A new study from the Mayo Clinic has concluded that there is “a measurable and statistically significant” connection between the pill and pre-menopausal breast cancer, re-enforcing the recent classification of oral contraceptives as Type 1 carcinogens.

That ruling from the International Agency for Cancer Research was supported by the report published in the Mayo Clinic Proceedings this month that comes even as Breast Cancer Awareness Month is being highlighted by pink ribbons, pink soup cans and other promotional devices.

However, the study that found that the risk association was 44 percent over baseline among women who had been pregnant who took oral contraceptives prior to their first pregnancy has been, to a large degree, ignored by many media organizations.

The report, “Oral Contraceptive use as a Risk Factor for Pre-menopausal Breast Cancer: A Meta-analysis,” was authored by Dr. Chris Kahlenborn of the Altoona, Pa., Hospital’s internal medicine department and others.

Kahlenborn said the results mean that, following standards of informed consent, “women must be apprised of the potential risk of pre-menopausal breast cancer prior to commencing drug use.”

The study, which is available online through the Mayo Clinic or at the Polycarp Research Institute, is a meta-analysis of that sometimes-fatal link.

Dr. Kahlenborn focused on the younger, pre-menopausal women who had been on the pill before having their first child. He found 21 of 23 studies showed a connection between the pill and cancer, something that certainly should be alarming women.

However, as Andrea Mrozek, manager of research and communications for the Institute of Marriage and Family Canada, noted in an article.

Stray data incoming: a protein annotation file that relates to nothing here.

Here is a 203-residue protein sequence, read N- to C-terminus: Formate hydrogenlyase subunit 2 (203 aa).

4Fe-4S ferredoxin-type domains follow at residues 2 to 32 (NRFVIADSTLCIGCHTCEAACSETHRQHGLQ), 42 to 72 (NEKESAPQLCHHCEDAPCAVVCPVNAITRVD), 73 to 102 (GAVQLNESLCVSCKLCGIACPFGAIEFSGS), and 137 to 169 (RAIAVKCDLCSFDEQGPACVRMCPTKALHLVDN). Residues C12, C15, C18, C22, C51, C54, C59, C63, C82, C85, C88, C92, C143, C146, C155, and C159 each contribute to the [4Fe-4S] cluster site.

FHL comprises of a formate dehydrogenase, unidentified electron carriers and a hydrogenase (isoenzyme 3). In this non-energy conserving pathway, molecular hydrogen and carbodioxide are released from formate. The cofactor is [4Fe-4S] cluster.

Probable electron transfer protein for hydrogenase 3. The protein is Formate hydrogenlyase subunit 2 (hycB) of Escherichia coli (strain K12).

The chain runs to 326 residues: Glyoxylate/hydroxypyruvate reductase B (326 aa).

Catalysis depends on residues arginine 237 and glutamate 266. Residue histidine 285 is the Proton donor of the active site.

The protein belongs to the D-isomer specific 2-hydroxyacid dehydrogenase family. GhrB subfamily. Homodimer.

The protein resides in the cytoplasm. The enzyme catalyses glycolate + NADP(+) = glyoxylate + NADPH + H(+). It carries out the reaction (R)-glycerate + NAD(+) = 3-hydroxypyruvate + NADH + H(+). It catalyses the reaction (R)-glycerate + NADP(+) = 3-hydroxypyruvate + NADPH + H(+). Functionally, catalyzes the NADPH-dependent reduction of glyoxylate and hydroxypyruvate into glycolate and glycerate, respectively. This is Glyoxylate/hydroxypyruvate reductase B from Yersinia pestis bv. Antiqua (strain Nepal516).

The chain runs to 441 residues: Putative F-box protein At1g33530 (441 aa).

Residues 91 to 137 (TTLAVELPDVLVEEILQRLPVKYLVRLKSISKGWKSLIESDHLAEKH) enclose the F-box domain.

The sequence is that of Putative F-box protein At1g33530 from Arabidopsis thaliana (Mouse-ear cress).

“Perhaps it is because the pill has long been the darling of feminists – a veritable icon of female empowerment. In some circles, suggesting the pill might kill you is seen as tantamount to issuing a press release that women belong in the kitchen.”

Mrozek noted that Queen’s University professor Samantha King commented just a few weeks ago that people are not asking “the hard questions about whether we’re spending [breast cancer research money] in the right way.”

That’s because, she noted, incidence rates “have remained stubbornly high … a woman’s lifetime risk of breast cancer was one in 22 in the 1940s, but by 2004, it was one in seven.”

The evidence already documented “is a trumpet call for further research,” Mrozek said. “Until then, young women seeking birth control should be told of the 44 percent increased risk in order to make their own decisions.”

Kahlenborn’s study looked at dozens of case-control and cohort studies and several other meta-analyses to reach his conclusions.

“Of course things have changed, including OC formulations, the epidemiology of breast cancer, and patterns of use of OCs in the population,” the summary noted. “For example, the dosage of estrogen has decreased, new progestins (eg. desogestrel and norgestimate) have been introduced, the hormone-free interval has been shortened, and new delivery systems have become available.”

“From the perspective of epidemiology and public health, we must continue to closely follow the epidemiology of OC use and health outcomes, given the widespread use of these agents and their high potential to impact women’s health,” the report said. “The current study highlights the need for a close evaluation of OC use before first full-term pregnancy since this is an important biologic issue with clear clinical and public health implications.”

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